Quite normal with all modern SoCs. Look at the ODROID C1+/C2, they wear a huge heatsink for a reason. But you can't expect the same for an Orange Pi One/PC worth $10/$15 so it's up to you to take care if you want to use heavy CPU bound applications there (other stuff like HW accelerated video decoding -- HEVC/1080p! -- doesn't heat up the SoC that much and consumption only increases by 0.3-0.8W). At least Armbian implements sane throttling strategies instead of killing CPU cores in such a situation. With Xunlong's OS images you would already run a single core board ;)

 

Also 'boiling water' can be a valid use case since all modern SoCs are specified to work above 100°C (it's a bad idea anyway but it should work -- see this here to get the idea that not only throttling alone is responsible for worse performance at higher temperatures)

 

There's no need to use upgrade.armbian.com since normal updates are available through apt-get update|upgrade (even kernel updates when available)

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Oh I do not expect stellar performances but on the long run the it suits my needs. Small, silent, and reliable... Well the latter not entirely true with this new MHz race in ARM cpus.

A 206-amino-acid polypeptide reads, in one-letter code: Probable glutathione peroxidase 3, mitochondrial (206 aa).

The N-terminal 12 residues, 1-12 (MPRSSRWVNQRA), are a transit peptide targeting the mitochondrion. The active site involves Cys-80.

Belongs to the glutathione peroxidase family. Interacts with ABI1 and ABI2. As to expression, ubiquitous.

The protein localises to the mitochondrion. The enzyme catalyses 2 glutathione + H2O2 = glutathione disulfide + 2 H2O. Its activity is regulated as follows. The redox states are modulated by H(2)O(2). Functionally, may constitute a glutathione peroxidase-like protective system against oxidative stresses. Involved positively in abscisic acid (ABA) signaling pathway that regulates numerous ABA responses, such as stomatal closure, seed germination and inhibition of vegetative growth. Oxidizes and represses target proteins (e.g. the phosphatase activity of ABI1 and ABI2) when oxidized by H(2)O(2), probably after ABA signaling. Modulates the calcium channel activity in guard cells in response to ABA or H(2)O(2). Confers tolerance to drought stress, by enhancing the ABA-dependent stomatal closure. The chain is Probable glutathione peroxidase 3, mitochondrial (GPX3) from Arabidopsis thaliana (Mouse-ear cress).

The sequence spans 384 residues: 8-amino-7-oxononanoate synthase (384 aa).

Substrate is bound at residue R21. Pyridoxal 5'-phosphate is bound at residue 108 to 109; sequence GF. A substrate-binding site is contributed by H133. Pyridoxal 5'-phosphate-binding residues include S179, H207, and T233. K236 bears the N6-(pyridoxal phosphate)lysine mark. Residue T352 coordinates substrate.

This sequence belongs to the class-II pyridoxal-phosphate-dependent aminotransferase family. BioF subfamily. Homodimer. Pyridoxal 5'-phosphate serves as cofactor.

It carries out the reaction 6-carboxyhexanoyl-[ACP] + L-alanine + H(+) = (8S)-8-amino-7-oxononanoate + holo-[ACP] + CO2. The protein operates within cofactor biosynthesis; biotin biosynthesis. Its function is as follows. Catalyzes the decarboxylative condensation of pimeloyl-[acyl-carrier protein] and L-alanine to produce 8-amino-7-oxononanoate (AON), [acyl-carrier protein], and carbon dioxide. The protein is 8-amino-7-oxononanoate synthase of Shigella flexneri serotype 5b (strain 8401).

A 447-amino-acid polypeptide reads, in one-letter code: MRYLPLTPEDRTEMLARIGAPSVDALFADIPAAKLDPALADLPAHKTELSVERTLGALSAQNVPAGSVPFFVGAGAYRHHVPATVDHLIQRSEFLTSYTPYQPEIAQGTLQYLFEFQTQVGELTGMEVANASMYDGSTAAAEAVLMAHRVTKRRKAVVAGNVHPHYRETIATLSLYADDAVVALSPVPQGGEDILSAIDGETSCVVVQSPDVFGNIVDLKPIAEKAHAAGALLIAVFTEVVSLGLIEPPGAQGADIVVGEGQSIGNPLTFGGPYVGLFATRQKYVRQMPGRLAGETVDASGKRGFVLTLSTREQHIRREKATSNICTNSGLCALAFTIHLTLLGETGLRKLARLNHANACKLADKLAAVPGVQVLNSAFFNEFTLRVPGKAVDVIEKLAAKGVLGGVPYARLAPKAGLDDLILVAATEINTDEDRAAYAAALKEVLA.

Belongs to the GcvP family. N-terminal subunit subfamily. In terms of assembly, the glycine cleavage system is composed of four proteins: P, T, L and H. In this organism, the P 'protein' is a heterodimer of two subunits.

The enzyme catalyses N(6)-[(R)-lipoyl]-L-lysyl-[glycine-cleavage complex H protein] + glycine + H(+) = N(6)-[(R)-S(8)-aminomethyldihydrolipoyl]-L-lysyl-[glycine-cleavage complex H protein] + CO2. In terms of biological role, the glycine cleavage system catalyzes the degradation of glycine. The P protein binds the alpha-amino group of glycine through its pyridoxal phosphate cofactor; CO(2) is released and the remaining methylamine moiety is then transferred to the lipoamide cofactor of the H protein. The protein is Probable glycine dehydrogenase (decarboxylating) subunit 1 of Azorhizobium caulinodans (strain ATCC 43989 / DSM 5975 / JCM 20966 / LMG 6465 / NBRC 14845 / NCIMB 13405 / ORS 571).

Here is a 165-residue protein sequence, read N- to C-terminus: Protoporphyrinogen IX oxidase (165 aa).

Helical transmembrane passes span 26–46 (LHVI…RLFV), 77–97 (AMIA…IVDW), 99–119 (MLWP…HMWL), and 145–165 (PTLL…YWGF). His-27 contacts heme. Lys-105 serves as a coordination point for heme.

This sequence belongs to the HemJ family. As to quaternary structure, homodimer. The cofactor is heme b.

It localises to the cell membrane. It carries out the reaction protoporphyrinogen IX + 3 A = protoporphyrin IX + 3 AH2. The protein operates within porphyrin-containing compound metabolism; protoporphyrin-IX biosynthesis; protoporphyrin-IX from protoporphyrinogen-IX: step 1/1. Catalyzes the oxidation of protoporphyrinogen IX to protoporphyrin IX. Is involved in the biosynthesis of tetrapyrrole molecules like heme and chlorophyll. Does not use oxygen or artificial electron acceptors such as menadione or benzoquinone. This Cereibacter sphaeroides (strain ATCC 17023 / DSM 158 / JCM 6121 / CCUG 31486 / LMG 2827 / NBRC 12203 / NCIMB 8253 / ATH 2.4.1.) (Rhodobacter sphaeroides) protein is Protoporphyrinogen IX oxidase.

Talking about massive heatsinks I also have an Odroid U2, never worked properly though.

 

Current task of my ARM boards are a webserver, the PI2 to encode my DVDs to SD content (VP8 + Opus, VP9 is too cpu intensive to encode on this hardware). Orange Pi One was supposed to replace it nicely and the PI2 turned into an gaming system via retropie.

 

If you are sure that the Orange Pi One can run at 70°C 648MHz for a week (transcoding video) then I'll let it do that, heatsink will sake its skin.

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If you are sure that the Orange Pi One can run at 70°C 648MHz for a week (transcoding video) then I'll let it do that, heatsink will sake its skin.

 

The 'problem' with the One when used with CPU intensive applications and no heatsink is that it will perform significantly slower compared to the Orange Pi PC due to the following reason: the voltage regulator used. The PC has one where the VCC_CPUX can be adjusted finegraded through I2C and the One a more primitive that only knows two settings: 1.1V (@648 MHz) and 1.3V (for all cpufreq operating points above).

 

So where the PC would nicely jump between 1296 and 480 and adjusts its core voltage between 980mV and 1320mV the One will be at 1100mV at its lowest clockspeed and heat up at 1.3V on every other clockspeed. And the voltage is more or less responsible for higher chip temperatures which in turn lead to throttling happening earlier. I would suspect that in your situation an Orange Pi PC might work twice as fast due to the simple fact that it's able to adjust VDD_CPUX better.